Mix with the Masters: What I learned from Eddie Kramer and What to Expect from the Music Production Seminar

All of us strive to create records like those we’ve grown to love. Behind the scenes of those records are a select few masters who gave us a sonic experience like no other. If you had the opportunity to spend time and learn from those masters, would you not take that chance? Would you not cherish the opportunity to learn how Eddie Kramer recorded Jimi Hendrix’s guitar? Would you not jump at the opportunity to find out how Michael Brauer achieves an incredible 3 dimensional and dynamic mix? There is a reason why these select few mixing engineers are in demand, and now you have the opportunity to learn directly from them with Mix with the Masters.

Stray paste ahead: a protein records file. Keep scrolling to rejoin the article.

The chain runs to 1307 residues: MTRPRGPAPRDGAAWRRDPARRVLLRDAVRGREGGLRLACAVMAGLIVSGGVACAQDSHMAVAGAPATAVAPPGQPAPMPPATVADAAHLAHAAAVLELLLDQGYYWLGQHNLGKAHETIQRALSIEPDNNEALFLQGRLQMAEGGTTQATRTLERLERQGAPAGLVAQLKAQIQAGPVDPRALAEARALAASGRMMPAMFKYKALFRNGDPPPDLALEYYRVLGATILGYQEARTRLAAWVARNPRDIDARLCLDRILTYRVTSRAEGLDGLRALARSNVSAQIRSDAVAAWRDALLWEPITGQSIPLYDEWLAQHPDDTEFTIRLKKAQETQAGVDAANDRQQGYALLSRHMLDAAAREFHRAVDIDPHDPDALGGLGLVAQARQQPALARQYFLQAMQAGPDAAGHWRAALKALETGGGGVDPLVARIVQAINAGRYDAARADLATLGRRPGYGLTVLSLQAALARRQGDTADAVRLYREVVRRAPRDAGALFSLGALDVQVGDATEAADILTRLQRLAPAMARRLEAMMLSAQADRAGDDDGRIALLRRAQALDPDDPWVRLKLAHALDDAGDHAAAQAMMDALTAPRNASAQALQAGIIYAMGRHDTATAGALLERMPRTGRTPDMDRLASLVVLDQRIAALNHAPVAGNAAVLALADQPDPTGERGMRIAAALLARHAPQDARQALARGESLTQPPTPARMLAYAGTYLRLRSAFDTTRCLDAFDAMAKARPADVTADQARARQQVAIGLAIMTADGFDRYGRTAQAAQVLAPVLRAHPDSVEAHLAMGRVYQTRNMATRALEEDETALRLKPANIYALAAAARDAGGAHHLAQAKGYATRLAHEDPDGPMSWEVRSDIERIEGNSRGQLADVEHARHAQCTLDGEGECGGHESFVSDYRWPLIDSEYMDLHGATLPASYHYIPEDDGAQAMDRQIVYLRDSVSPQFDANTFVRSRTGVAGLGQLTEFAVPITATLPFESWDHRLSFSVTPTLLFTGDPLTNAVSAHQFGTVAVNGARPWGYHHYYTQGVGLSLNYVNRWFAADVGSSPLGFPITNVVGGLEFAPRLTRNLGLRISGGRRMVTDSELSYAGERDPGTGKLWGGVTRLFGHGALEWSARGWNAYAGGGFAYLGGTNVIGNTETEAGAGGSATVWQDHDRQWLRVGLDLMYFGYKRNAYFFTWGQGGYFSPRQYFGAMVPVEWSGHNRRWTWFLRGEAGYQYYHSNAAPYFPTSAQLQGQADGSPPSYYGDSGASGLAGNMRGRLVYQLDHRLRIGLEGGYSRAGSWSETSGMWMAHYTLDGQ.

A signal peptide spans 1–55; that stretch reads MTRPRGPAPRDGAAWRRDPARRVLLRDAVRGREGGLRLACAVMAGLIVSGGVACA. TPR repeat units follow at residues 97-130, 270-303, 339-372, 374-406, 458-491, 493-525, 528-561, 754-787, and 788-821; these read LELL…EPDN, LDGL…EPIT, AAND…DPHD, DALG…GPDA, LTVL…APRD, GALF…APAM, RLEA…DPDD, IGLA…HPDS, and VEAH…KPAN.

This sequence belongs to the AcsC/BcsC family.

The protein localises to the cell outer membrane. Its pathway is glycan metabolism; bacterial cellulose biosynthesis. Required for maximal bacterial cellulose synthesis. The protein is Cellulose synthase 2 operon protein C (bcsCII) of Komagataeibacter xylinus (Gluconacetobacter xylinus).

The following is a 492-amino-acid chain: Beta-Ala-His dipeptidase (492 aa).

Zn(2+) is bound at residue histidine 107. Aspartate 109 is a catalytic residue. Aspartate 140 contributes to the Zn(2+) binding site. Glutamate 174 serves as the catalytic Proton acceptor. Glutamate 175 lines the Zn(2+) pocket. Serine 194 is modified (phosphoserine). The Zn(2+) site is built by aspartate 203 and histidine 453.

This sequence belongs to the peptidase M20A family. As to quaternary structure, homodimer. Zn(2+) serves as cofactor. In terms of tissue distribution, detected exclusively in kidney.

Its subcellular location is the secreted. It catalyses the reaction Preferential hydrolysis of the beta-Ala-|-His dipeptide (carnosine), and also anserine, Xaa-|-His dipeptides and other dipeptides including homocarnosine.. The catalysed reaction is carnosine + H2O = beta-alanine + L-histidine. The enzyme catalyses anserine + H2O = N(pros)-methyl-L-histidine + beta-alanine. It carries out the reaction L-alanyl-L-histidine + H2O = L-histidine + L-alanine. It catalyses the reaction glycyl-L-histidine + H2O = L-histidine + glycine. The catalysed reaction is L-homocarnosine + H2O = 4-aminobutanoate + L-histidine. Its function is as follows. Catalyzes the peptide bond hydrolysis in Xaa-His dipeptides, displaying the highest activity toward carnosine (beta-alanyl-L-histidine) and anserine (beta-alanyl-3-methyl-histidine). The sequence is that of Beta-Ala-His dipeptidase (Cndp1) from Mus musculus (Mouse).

If you are like me and are a part of the audio community, whether as a professional or enthusiast, I would find it hard to believe that you have not heard of the Mix with the Masters seminar. In case you have not heard of it, the Mix with the Masters program offers the opportunity to attend an exclusive week-long music production seminar which is held at the incredible residential studios La Fabrique in the south of France. There are several recording engineers who I’ve idolized for their exceptional record (pun-intended) on making great sounding albums. One of those engineers is Eddie Kramer. If you have not heard of Eddie, I highly suggest checking out some of the albums he was involved with. Chances are, however, you already have. Eddie has worked with several artists who are now in the Hall of Fame. These include The Beatles, the late David Bowie, Eric Clapton, Jimi Hendrix, Led Zeppelin, and The Rolling Stones. Needless to say, when I heard he was one of the Masters, I jumped at the opportunity to learn from him and applied to attend the Mix with the Masters seminar.